Bluebird Grain Farms

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Two months have come and gone since my last Notes.  As has Summer Solstice. Time waits for no one, truth to tell.  Country living with the rain and birds and wind, or in the city where traffic and morning commute sets the rhythm – it seems to make little difference insofar as the pace of the passing time.  

Plenty has happened in 2 months here at Bluebird Grains,  including spring planting, spring growing, and even spring mowing!  A whole repertoire of birds and birdsong beginning early spring with the meadowlarks, the wonderful snipe, robins, has graduated to tanangers, sparrows and wrens.  The tanangers had a hold on the noisiest early morning birds, until now when the house wrens seem to have taken over. All the while, lots of quail, grouse and our beloved bluebirds… back at the oldest, least kept up bluebird house we have around our yard.  Same every year. Blessed they are!

With all of Nature so busy, I figured I better get with it myself and after spring cultivation I planted our first einka field on May 2 – 3rd.  It rowed nicely in a weeks’ time. Then I moved up the valley to continue on with more einka and emmer. Here is when things sort of stalled out for a bit, as we lost our main granary operator.  Not the best of timing, however, we were over-loaded with orders so I got to step back into my old-time granary role.  

It was interesting being alone in the granary for the first time in quite a while.  I got to review our systems – daily! And I found my own rhythm as I contemplated what it is we truly do here to make Bluebird products so desirable.  Processing grains we know well and on a custom basis,  is the main cornerstone to consistent quality, and to our family farm. Particularly the hulled wheat (einkorn and emmer) as they hull fairly similarly, yet are two pretty different grains.  Once they are hulled, then graded, their end use differs in some cases as well. We all know the boldness and chewy delight that our emmer offers. The einkorn is much more petite and is sought after more for flour than the emmer in some cases. The fresh milled einka flour has a sweet aroma like no other.  At the same time, it is terrific as a lighter whole grain in broth or chilled for salads.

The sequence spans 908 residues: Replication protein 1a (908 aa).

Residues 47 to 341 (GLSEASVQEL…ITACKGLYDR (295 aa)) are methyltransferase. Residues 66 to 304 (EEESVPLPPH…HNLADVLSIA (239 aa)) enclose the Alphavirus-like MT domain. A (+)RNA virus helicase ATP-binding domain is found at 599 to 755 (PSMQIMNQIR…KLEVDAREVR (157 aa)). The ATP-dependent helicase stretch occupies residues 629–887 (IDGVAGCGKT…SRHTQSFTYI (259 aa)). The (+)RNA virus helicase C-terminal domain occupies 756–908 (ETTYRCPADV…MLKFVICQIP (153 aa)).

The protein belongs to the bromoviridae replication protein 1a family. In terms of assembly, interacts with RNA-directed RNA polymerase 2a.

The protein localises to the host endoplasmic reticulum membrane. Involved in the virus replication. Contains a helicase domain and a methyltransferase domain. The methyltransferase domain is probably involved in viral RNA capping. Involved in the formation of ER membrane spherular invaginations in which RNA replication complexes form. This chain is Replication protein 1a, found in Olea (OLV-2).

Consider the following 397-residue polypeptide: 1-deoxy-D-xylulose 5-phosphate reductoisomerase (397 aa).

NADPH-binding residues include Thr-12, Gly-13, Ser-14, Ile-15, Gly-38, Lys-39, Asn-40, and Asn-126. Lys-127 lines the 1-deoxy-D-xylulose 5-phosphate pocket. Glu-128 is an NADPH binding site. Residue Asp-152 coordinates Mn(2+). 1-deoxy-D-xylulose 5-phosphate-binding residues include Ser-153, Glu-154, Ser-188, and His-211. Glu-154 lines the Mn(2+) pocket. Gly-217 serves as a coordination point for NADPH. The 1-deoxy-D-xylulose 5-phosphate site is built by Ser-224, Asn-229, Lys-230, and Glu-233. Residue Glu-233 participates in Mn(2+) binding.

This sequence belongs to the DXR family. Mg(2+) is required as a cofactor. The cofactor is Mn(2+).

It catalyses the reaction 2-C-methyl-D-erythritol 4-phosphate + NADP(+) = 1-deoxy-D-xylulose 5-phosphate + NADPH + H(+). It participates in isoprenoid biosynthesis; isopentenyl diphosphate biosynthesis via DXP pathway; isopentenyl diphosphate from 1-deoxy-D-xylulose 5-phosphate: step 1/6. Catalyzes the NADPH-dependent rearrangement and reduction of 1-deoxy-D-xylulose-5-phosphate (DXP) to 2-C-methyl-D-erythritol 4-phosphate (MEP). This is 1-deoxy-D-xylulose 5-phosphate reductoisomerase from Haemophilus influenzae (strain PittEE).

I love both the emmer and einkorn but here again, in different ways. Agronomically, the emmer has a lot of “get-go” wherein once sown, it jumps out of the soil in 5-6 days and keeps going.  It’s a thinner leafed plant, wispy almost, but keeps growing every day. The einkorn germinates as quick as the emmer in many cases, but once it is up, it seems to sit around forever to “make its move”.  Therefore, it is not as “competitive” with undesirables (weeds) as is the emmer. That said,  about any day now, certainly early July, and einka will take off. I swear, it grows a foot a week for about 3 weeks and ends up towering over all else.  Including the emmer.

The einka is a stubbier plant to begin with, and that heftier straw structure enables it to stand tall as opposed to the emmer which in heavy weather will sometimes go down (lodge) as its heads of grain are heavier than the wispier stalk.

Our strain of einkorn wheat, which we’ve worked years on selecting premium seed from, goes black when it cures.  The emmer turns a really light, almost tan. But wait! We’ve got a lot of growing left to do before all that. Fact, we’ve got to get back to the planting…  

I picked back up field work late-May and sowed the rest of the einkorn, and emmer at the end of May, finishing on the first of June.  Both crops rowed quickly, and have had a good month of growing. I’ve yet to irrigate either of the later crops, as there was a lot of moisture in the soil profile, and why irrigate weeds?  Let the grain go. I was getting close to adding water here at the months’ end when lo, after a week of wind, rain, and small hail. And the rain! I think it better, always to let Nature do the watering if possible.  Not having to irrigate a crop for a month after planting I feel will be a good thing.

Meanwhile, we’ve got a few new charges around here.  In late April, I went over the mountains and collected Clyde, our third black Lab in a row now;  second from the same kennel. He came out of the ground quickly, and has been growing ever since!!  What a fundamental joy he has been, to shadow 9-year-old Tucker around the fields, in the ditches, on the trail, and someday in the blind.  Lucky him! Lucky us.

What’s more, we have brand new help in the granary with Tanner White stepping in right after high school graduation, and more recently, Levi Knox who plans to be our lead for a long time to come.  Great guys, both of them. Welcome aboard!

June has been sweet.  July and its heat and hopefully clear days will pull all those June juices up to fruit.  When I write next, we should have a good idea about the crops. So, welcome summer… sort of? 38 degrees and damp this morning, but we’ll take it!

Yours, Farmer Sam